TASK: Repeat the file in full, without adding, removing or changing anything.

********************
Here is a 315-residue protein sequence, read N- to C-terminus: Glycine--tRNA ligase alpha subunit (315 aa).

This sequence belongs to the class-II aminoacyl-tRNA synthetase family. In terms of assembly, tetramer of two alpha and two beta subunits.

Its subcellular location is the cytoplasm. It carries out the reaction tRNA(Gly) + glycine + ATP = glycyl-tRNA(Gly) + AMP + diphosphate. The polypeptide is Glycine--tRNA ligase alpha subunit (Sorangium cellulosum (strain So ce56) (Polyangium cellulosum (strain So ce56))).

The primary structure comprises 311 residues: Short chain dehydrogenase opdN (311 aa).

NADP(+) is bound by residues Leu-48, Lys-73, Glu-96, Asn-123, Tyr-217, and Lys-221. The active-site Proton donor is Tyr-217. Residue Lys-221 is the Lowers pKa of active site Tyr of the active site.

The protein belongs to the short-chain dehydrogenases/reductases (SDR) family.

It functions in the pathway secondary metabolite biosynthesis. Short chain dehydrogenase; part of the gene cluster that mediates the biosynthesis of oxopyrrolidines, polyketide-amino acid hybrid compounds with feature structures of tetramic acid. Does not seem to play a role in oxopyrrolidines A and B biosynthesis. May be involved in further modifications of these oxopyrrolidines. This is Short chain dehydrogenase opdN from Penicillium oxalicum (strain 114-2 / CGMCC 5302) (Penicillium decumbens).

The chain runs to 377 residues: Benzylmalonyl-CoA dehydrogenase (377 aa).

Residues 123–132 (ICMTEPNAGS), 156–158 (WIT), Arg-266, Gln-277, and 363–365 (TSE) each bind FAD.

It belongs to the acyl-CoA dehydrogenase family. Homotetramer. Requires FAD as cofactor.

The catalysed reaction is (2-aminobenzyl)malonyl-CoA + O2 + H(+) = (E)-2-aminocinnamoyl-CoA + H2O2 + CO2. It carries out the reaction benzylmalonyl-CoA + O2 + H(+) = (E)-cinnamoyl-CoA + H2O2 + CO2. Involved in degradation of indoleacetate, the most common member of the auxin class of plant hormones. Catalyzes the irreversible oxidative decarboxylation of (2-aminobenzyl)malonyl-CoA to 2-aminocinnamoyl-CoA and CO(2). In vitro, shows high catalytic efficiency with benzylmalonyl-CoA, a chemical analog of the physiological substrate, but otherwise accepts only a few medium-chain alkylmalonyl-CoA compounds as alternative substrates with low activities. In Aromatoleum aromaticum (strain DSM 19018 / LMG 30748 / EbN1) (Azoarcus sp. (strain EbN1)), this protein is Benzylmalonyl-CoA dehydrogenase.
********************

Here is a 315-residue protein sequence, read N- to C-terminus: Glycine--tRNA ligase alpha subunit (315 aa).

This sequence belongs to the class-II aminoacyl-tRNA synthetase family. In terms of assembly, tetramer of two alpha and two beta subunits.

Its subcellular location is the cytoplasm. It carries out the reaction tRNA(Gly) + glycine + ATP = glycyl-tRNA(Gly) + AMP + diphosphate. The polypeptide is Glycine--tRNA ligase alpha subunit (Sorangium cellulosum (strain So ce56) (Polyangium cellulosum (strain So ce56))).

The primary structure comprises 311 residues: Short chain dehydrogenase opdN (311 aa).

NADP(+) is bound by residues Leu-48, Lys-73, Glu-96, Asn-123, Tyr-217, and Lys-221. The active-site Proton donor is Tyr-217. Residue Lys-221 is the Lowers pKa of active site Tyr of the active site.

The protein belongs to the short-chain dehydrogenases/reductases (SDR) family.

It functions in the pathway secondary metabolite biosynthesis. Short chain dehydrogenase; part of the gene cluster that mediates the biosynthesis of oxopyrrolidines, polyketide-amino acid hybrid compounds with feature structures of tetramic acid. Does not seem to play a role in oxopyrrolidines A and B biosynthesis. May be involved in further modifications of these oxopyrrolidines. This is Short chain dehydrogenase opdN from Penicillium oxalicum (strain 114-2 / CGMCC 5302) (Penicillium decumbens).

The chain runs to 377 residues: Benzylmalonyl-CoA dehydrogenase (377 aa).

Residues 123–132 (ICMTEPNAGS), 156–158 (WIT), Arg-266, Gln-277, and 363–365 (TSE) each bind FAD.

It belongs to the acyl-CoA dehydrogenase family. Homotetramer. Requires FAD as cofactor.

The catalysed reaction is (2-aminobenzyl)malonyl-CoA + O2 + H(+) = (E)-2-aminocinnamoyl-CoA + H2O2 + CO2. It carries out the reaction benzylmalonyl-CoA + O2 + H(+) = (E)-cinnamoyl-CoA + H2O2 + CO2. Involved in degradation of indoleacetate, the most common member of the auxin class of plant hormones. Catalyzes the irreversible oxidative decarboxylation of (2-aminobenzyl)malonyl-CoA to 2-aminocinnamoyl-CoA and CO(2). In vitro, shows high catalytic efficiency with benzylmalonyl-CoA, a chemical analog of the physiological substrate, but otherwise accepts only a few medium-chain alkylmalonyl-CoA compounds as alternative substrates with low activities. In Aromatoleum aromaticum (strain DSM 19018 / LMG 30748 / EbN1) (Azoarcus sp. (strain EbN1)), this protein is Benzylmalonyl-CoA dehydrogenase.